Afghan flag flown over Marjah town
Ceremony marks return of civilian control, but Taliban influence remains evident.
Afghan and international forces have handed over control of the southern Afghanistan town of Marjah to civilian authorities, in the wake of a huge military operation to capture the area from Taliban control.
Officials raised the Afghan flag over Marjah on Thursday, amid tight security, in a brief ceremony to mark the handover.
Following the flag-raising, a local mullah read verses from the Quran.
But just hours earlier, only a few hundred metres away, newly-planted improvised explosive devices were uncovered, including in the main market of Marjah, suggesting Taliban fighters are still active in the area.
Attending the flag-raising ceremony were Mohammad Gulab Mangal, the governor of Helmand province, and Brigadier General Larry Nicholson, who heads the US marines in southern Afghanistan.
Battle for control
Marjah, in Afghanistan’s Helmand province, has been at the centre of a joint offensive between Nato and Afghan troops to secure the region and force out the Taliban.
Operation Moshtarak at a glance
Gallery: Operation Moshtarak
Video: Interview with US commander in Helmand
Video: Taliban fighter says Nato losing Afghan support
Video: Civilians flee Marjah fighting
Focus: To win over Afghans, US must listen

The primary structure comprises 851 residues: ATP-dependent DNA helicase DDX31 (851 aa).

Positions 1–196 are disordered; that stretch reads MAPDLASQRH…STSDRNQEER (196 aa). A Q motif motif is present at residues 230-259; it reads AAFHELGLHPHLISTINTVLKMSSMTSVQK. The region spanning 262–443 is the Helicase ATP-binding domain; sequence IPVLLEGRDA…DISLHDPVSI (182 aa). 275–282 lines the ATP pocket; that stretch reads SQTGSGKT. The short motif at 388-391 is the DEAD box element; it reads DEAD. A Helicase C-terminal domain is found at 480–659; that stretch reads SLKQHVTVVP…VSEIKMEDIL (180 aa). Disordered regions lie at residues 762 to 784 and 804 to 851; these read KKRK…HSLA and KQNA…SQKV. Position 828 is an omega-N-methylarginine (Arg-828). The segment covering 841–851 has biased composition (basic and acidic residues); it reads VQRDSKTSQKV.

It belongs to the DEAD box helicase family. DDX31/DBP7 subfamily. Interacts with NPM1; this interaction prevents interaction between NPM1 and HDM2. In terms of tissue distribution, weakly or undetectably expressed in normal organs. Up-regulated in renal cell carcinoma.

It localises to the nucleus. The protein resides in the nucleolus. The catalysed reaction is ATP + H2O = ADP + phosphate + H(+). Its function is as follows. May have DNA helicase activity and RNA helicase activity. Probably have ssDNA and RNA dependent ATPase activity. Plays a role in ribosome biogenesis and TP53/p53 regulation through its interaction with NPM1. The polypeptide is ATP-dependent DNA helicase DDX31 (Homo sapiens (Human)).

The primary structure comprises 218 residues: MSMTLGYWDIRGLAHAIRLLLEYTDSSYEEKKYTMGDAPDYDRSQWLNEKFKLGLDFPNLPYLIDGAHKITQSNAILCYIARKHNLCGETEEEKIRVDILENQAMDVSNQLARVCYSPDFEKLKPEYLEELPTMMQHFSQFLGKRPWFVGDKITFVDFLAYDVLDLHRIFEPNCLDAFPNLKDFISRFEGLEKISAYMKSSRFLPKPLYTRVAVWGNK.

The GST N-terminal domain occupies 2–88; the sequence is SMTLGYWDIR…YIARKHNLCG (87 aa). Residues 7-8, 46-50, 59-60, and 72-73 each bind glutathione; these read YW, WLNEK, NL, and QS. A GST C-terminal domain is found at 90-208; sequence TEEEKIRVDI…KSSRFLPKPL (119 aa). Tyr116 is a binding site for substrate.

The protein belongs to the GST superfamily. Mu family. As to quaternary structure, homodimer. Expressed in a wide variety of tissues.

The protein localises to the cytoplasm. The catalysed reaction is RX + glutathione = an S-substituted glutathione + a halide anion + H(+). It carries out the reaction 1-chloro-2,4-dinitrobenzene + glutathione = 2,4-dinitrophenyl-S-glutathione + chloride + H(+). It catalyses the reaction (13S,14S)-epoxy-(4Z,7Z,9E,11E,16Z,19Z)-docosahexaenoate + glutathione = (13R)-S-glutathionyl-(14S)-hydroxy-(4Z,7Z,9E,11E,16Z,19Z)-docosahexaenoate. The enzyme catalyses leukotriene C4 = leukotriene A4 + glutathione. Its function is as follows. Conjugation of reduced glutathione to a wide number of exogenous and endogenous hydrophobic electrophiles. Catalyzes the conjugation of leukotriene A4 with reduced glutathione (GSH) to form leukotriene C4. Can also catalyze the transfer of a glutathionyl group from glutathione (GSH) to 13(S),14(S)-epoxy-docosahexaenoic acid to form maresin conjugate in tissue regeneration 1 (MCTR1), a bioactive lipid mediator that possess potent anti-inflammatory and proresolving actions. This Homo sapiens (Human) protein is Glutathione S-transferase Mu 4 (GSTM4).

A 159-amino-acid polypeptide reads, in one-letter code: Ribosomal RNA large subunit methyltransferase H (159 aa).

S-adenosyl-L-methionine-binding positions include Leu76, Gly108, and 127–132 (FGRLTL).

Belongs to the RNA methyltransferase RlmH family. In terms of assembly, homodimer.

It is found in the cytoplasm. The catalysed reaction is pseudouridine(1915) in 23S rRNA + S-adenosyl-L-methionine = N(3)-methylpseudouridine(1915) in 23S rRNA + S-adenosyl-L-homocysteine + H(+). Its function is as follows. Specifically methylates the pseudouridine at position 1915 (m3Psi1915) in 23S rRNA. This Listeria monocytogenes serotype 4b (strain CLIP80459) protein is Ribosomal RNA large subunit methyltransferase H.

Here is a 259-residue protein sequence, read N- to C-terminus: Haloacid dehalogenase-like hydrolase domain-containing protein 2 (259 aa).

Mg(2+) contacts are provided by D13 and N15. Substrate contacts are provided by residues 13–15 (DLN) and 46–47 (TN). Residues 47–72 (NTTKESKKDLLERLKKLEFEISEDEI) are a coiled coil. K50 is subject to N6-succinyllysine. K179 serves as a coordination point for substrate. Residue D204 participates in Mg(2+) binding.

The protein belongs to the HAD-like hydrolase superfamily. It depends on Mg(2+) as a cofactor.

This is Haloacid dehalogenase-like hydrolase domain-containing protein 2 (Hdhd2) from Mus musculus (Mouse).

Timeline: Afghanistan in crisis
That mission, known as Operation Moshtarak, was planned as both a military assault and the establishment of Afghan government control in the area.
“The military are very clear to say that one phase doesn’t end and another one begin – they cross over,” James Bays, Al Jazeera’s correspondent, reporting from Marjah, said.
“So the offensive phase of this operation isn’t complete yet, but everyone’s very keen to say it will be an Afghan lead from now on – the Afghan’s deciding what should happen in this town.”
But the government faces an uphill battle to win over locals in Marjah. Many young men in the area admitted to Al Jazeera that they had fought for the Taliban in the past.
“The Afghan flag has been raised here a number of times in the last eight years, but so too has the Taliban flag. It’s the ordinary people they have to win over,” Bays said.
Separately, development workers have rolled out a number of so-called schools-in-a-box and begun repairs to the local irrigation system.
An elite police unit – the Afghan National Civil Order Police – has been sent to the region to provide security in Marjah, but only on a temporary basis.
The unit could also face problems as many of them are from north Afghanistan and speak Dari, rather than the local Pashtun language.
Marjah’s own police force is in training, according to the military.